Comparing Semgrep to Snyk

For SCA, reachability analysis is critical to cut down noise and reduce false positives. Semgrep offers reachability analysis for several languages, such as Java, JavaScript, and Ruby whereas Snyk only offers reachability for Java.

For SAST, both Semgrep and Snyk offer good solutions out of the box, however writing custom rules is easier and more scalable with Semgrep, enabling you to accomodate issues specific to your codebase that no vendor could out-of-box. Semgrep supports 30+ languages whereas Snyk supports 14.

For secrets scanning, Semgrep Secrets leverages semantic analysis, entropy analysis, and validation to accurately detect and fix secrets. Snyk has a business partnership with GitGuardian to offer their secret scanning to Snyk customers.

See the Semgrep vs. Snyk webpage for a more detailed comparison between the two.

Comparing Semgrep to SonarQube

Both Semgrep and SonarQube use static analysis to find bugs, but there are a few differences:

  • Extending Semgrep with custom rules is simple since Semgrep rules look like the source code you’re writing. Writing custom rules with SonarQube is restricted to a handful of languages and requires familiarity with Java and abstract syntax trees (ASTs).
  • Semgrep is LGPL-2.1, SonarQube offers an open-source version but it is missing features. For example, 12 of the supported languages are not available in the open-source offering, and more powerful dataflow features are only available in the paid versions.
  • Semgrep supports user-defined autofixes; SonarQube does not.
  • Semgrep focuses on speed and ease-of-use, making analysis possible at up to 20K-100K loc/sec per rule. SonarQube authors report approximately 0.4K loc/sec for rulesets in production.
  • Semgrep CI supports scanning only changed files (differential analysis), SonarQube does not
  • Both have publicly available rules
  • Semgrep has an online, hosted free plan; both have a hosted paid plan

See the Semgrep development philosophy for more about what makes Semgrep different.

Privacy and Security

Where do you store data?

Semgrep, Inc uses Amazon Web Services (US region) for storing customer data.

How is data secured, including data-at-rest and data-in-transit?

All customer data is located in AWS (US region). Amazon RDS encrypted database instances use industry-standard AES-256 encryption and TLS 1.2 or higher is used for all data-in-transit.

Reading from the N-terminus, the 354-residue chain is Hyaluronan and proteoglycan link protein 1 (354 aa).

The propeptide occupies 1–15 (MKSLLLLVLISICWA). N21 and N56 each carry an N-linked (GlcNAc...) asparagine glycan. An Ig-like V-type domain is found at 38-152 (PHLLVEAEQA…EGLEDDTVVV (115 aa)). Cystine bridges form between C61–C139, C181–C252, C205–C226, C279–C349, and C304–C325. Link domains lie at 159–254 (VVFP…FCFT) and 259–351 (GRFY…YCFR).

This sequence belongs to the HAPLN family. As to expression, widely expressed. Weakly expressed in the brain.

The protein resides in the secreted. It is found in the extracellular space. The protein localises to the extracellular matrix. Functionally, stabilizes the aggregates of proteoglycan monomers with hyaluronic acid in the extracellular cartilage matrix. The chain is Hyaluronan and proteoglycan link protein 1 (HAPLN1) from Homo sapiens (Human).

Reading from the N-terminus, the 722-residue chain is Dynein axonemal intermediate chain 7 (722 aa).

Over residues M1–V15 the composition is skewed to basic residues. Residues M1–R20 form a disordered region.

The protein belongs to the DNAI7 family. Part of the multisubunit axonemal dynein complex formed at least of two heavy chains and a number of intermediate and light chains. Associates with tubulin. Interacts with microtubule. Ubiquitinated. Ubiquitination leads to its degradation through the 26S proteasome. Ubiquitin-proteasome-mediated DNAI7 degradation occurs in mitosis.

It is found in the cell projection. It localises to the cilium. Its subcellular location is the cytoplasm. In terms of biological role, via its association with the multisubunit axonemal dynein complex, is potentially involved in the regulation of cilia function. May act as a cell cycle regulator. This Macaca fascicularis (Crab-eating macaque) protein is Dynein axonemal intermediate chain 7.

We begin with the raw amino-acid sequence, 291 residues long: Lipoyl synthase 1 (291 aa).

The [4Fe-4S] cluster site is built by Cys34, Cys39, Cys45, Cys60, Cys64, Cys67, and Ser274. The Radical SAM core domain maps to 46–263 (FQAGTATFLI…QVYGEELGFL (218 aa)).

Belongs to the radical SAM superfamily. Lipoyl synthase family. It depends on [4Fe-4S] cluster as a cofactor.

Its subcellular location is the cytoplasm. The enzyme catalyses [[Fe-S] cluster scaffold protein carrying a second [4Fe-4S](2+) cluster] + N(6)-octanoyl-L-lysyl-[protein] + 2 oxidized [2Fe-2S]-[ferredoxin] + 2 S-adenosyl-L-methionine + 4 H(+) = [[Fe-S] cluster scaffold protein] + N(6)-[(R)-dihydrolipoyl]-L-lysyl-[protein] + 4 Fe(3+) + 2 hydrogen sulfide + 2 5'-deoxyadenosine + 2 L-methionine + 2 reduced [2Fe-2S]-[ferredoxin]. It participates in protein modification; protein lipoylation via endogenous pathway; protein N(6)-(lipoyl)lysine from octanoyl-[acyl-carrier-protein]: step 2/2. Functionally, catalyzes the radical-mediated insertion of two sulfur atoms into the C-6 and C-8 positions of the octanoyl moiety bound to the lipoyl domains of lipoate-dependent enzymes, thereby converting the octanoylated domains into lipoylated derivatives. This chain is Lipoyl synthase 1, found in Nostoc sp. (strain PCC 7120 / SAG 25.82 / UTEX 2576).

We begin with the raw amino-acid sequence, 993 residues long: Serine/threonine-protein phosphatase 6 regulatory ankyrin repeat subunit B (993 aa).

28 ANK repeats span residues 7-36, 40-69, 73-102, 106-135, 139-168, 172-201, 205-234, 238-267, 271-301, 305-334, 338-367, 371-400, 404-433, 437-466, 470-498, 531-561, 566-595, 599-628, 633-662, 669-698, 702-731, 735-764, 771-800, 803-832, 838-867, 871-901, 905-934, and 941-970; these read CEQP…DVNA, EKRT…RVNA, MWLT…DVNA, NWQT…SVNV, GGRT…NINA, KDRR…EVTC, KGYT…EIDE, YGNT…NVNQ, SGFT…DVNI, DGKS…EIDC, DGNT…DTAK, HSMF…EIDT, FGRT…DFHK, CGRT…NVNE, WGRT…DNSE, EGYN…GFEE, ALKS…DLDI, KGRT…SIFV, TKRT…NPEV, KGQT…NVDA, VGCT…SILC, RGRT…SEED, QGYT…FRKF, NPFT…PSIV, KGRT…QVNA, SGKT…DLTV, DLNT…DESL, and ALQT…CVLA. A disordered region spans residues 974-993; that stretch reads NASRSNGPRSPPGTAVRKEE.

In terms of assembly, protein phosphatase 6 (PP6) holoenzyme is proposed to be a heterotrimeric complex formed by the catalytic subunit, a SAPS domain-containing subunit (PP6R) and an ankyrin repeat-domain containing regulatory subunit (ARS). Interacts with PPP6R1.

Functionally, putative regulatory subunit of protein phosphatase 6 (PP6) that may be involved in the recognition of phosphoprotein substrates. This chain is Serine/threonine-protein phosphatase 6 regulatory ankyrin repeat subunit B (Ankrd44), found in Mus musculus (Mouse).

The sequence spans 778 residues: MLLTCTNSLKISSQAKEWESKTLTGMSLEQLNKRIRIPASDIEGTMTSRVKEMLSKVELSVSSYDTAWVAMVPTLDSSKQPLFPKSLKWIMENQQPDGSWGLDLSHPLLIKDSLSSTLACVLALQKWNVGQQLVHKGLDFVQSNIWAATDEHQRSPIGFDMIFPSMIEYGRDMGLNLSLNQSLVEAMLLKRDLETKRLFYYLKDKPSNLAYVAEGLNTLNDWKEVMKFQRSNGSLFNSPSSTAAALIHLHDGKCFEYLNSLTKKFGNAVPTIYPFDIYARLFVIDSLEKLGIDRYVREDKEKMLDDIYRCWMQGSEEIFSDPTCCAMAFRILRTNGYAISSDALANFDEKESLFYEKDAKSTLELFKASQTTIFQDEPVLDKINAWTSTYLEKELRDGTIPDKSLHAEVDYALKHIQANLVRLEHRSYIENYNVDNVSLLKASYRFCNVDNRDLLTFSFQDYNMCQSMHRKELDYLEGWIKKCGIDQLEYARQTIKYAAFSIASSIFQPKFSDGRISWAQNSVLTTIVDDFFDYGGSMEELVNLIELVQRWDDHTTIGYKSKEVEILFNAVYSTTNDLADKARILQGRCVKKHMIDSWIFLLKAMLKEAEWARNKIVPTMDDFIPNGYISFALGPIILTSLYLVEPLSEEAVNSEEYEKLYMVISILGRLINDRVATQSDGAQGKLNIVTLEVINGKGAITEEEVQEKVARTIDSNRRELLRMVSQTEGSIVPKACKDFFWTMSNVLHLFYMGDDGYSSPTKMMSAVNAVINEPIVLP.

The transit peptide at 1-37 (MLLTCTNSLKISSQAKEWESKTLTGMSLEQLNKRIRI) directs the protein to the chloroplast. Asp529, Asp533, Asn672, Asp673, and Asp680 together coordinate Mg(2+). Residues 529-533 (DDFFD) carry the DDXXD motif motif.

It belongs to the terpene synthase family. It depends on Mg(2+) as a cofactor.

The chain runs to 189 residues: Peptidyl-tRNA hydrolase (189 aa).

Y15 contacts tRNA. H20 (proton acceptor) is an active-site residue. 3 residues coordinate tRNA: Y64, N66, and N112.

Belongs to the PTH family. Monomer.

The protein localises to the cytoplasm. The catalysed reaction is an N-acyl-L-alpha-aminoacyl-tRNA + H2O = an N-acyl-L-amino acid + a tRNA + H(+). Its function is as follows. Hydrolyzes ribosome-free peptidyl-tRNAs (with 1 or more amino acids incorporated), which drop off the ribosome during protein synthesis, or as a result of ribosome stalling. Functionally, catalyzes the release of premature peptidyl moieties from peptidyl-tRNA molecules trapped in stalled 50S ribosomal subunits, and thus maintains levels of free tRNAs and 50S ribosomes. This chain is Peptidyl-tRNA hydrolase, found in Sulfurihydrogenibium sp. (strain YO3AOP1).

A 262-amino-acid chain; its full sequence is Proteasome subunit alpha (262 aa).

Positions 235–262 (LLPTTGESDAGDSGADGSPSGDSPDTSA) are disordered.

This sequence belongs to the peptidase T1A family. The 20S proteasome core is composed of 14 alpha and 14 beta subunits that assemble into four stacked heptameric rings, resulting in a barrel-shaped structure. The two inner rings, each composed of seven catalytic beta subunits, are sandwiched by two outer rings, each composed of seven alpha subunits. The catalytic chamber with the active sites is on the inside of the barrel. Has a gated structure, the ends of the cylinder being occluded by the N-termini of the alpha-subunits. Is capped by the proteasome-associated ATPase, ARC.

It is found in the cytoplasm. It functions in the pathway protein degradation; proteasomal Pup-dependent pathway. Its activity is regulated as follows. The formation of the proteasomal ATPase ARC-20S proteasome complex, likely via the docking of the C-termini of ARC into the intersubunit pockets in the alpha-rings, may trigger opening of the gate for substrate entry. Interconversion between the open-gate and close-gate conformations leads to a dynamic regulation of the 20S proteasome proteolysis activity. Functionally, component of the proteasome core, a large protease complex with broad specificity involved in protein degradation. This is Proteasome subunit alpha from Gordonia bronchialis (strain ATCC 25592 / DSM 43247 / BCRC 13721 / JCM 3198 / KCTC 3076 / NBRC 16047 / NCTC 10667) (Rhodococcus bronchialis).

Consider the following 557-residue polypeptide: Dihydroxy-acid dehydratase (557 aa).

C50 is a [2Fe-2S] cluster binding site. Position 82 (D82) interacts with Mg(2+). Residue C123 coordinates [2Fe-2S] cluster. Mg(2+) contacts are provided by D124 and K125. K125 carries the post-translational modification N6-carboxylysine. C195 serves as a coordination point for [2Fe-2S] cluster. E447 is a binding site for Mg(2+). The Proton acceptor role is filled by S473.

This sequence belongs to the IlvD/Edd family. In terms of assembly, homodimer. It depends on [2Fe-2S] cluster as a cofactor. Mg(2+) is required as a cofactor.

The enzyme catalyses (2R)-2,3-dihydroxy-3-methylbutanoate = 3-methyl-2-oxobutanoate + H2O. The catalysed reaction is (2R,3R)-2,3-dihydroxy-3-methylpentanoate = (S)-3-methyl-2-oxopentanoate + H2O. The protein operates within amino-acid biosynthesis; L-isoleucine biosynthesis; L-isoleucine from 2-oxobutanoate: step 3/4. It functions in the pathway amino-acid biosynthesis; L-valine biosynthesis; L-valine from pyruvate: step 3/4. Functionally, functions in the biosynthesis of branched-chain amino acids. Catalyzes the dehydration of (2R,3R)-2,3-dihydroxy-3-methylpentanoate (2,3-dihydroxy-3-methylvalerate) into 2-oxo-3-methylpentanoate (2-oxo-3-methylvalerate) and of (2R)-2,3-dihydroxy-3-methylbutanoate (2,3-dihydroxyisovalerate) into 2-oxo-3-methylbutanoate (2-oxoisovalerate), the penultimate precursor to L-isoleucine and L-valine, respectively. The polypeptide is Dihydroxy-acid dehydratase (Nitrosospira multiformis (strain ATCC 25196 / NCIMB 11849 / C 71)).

Is private source code shared with Semgrep, Inc?

No. Semgrep CI runs fully in your CI pipeline and your source-code never leaves your environment. Only meta-data related to Semgrep runs (see below) are sent to Semgrep's service.

What data is stored?

Semgrep may send data to Semgrep App in accordance with the metrics policy.

Configure Semgrep CI to explicitly send two types of data to Semgrep App. These types of data are scan data and findings data.

  • Scan data includes project name, CI environment, and scan meta-data.
  • Findings data are used to provide human-readable content for notifications and integrations, as well as tracking results as new, fixed, or duplicate.

For more information and a detailed description of each data field, refer to the relevant section in

What network requests are made?

Semgrep CI makes network requests in accordance with the data storage previously mentioned.

Semgrep makes the following network requests:

  • When running without --disable-version-check, Semgrep makes a network request to check for updates.
  • When providing a URL to --output, Semgrep performs an HTTP POST of the results to the specified URL.
  • When providing a registry ID like p/ci to --config, Semgrep requests the configuration from the Registry and may send metrics in accordance with the metrics policy.


How do I configure Semgrep for different projects?

Semgrep App provides centralized policy management. See the Policies documentation for more details.

What is a policy?

A policy is a simple collection of rules and a definition of what to do with rule results: fail the Semgrep CI run and/or send non-blocking notifications to third-party services like Slack. Please see the Policies documentation for more details.


Do you have a visualization UI?

Semgrep Team users can create custom dashboards and visualizations. Semgrep also supports posting results through webhooks to any JSON endpoint, so you can easily integrate it with your favorite visualization tool.

Not finding what you need in this doc? Ask questions in our Community Slack group, or see Support for other ways to get help.